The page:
Some systemic side effects of corticosteroids



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SOME SYSTEMIC SIDE EFFECTS OF CORTICOSTEROIDS

Ekott, Nyikkeabasi Bassey

Kharkov National Medical University (4, Lenina Ave, Kharkiv, Ukraine, 61022), e-mail: nikksekott@yahoo.com

Corticosteroids were first used in the 1950s as an anti-inflammatory drug. Over the years, corticosteroids have been used for the management of other clinical conditions including some chronic illnesses. Millions of new corticosteroid prescriptions are written yearly. The affordability and the ease of administration also make corticosteroids the favorite of many doctors in the management of several cases. Initially, much attention was not paid to the potential adverse effects of corticosteroids because it was believed that since they are analogous to natural hormones, they would have a wide safety margin. However, research has shown that corticosteroids have many adverse effects on different body systems that can be manifested during chronic or acute administration. Such systems affected by corticosteroids discussed in this paper include the endocrine system, the integumentary system, the muscular system, the skeletal system, the digestive system, immune system, cardiovascular system, nervous system and the visual system. It is important for healthcare workers to understand and pay attention to possible adverse effects so as to enhance early detection and discontinuation of drug.
The Key Words: Corticosteroids, adverse effects, systems
Introduction

Corticosteroids are drugs that are similar to the natural hormones produced in the cortex of the adrenal gland. Corticosteroids exert effects on different aspects of metabolism including carbohydrate metabolism, protein catabolism and also on physiological processes like immune response and regulation of inflammation, blood electrolyte levels and behaviour. Corticosteroids have found important uses in pharmacology for the treatment of many autoimmune diseases and other chronic illnesses due to their immune-modulating properties. Different generations of corticosteroids have been developed and also "complexing" with fluorine has been used to develop drugs with greater potency and longer durations of action. Drugs have also been developed for different routes of administration in order to reduce systemic side effects. However, since corticosteroids play great roles on different aspects of metabolism and other physiological processes, adverse reactions do occur on different body systems due to acute- or long-term use of corticosteroids. Even with topical preparations designed to cause as few adverse effects as possible by not entering significantly into systemic circulation, such effects still occur because corticosteroids acting like hormones are effective even at little concentrations. Corticosteroids cause adverse reactions on systems including the muscular system where they lead to muscle weakness, in the skeletal system where they can lead to bone loss thereby increasing the propensity to fracture. Corticosteroids have been implicated in glaucoma and cataracts and even in memory loss and behavioural changes. However, millions of new prescriptions continue to be made for corticosteroids yearly around the world. This paper researches available literature for the side effects of corticosteroids on a system-by-system basis.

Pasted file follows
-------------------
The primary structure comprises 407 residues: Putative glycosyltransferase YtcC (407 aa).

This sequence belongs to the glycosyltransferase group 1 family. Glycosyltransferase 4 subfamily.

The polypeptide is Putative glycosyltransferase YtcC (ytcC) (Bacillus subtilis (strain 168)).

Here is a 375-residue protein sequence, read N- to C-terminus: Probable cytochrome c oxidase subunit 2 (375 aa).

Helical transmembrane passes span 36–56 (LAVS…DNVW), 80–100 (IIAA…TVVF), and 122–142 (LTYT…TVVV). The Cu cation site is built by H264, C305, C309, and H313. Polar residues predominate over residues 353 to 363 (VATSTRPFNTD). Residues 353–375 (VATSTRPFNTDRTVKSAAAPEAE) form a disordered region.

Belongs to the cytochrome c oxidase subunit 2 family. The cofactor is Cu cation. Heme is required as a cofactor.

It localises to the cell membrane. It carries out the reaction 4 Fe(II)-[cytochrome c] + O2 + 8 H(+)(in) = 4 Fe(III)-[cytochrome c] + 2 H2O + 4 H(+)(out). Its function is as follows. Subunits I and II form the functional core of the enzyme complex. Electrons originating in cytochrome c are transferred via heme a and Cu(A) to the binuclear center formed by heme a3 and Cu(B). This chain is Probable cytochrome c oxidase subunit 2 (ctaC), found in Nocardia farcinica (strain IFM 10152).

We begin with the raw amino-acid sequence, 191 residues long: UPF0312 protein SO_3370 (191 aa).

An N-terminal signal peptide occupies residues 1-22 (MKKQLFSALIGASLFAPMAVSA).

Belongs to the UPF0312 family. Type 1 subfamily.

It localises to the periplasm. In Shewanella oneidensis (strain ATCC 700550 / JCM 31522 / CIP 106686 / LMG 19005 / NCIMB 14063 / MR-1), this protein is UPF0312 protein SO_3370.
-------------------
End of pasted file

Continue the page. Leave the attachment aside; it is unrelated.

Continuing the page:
Adverse Effects of Corticosteroids on the Endocrine System

Corticosteroids being hormones themselves have strong effects on other hormones. Corticosteroids inhibit the secretion of Adrenocorticotropic hormone by a reverse feedback mechanism. Corticosteroid-induced inhibition of basal ACTH secretion has been shown to occur within 2 hours in vivo [8]. Cortisol is a natural hormone secreted by the adrenal gland and although corticosteroids do not have the exact effect of natural hormones, they are believed to suppress the hypothalamic-pituitary adrenal cortex axis. In addition, corticosteroids are believed to have effects on the hypothalamic-pituitary-gonadal axis. Corticosteroids can cause sodium retention through a direct action on the kidney, which leads to fluid retention and hypertension. The primary mineralocorticoid effect is enhancement of Sodium reabsorption in the distal convoluted tubules. Glucocorticoids contribute to water retention by enhancing the secretory activity of the renal tubules. In adrenal insufficiency, the capacity to excrete extra water is reduced so such patients can suffer water intoxication from intravenous infusions.



Adverse Effects of Corticosteroids on the Integumentary System

Topical corticosteroids can cause side effects on the skin depending on the age of the patient, duration of treatment, area of application and potency of the drug. Some of the side effects of corticosteroids include thinning of the skin, easy bruising, acne or perioral dermatitis, muco-cutaneous infections especially, candidiasis which likely appear due to lowered immune response [4].

Corticosteroids are known to lead to the formation of striae or expansion of already existing striae as well. The mechanism of striae formation appears to be due to the action of the steroids on the dermal connective tissue.

When high-dose corticosteroids are combined with an anti–vascular endothelial growth factor therapy like in the treatment of high-grade brain tumors, many significant complications may arise especially in children who are susceptible to abdominal striae. This is thought to happen because vascular endothelial growth factor plays multiple roles in wound healing and stimulating collagen synthesis [5].

It is also reported that chronic systemic steroids may inhibit wound healing in susceptible individuals as some animal studies show a 30% reduction in wound tensile strength with perioperative corticosteroids at 15 to 40 mg/kg/day [15].

Adverse Effects of Corticosteroids on the Muscular System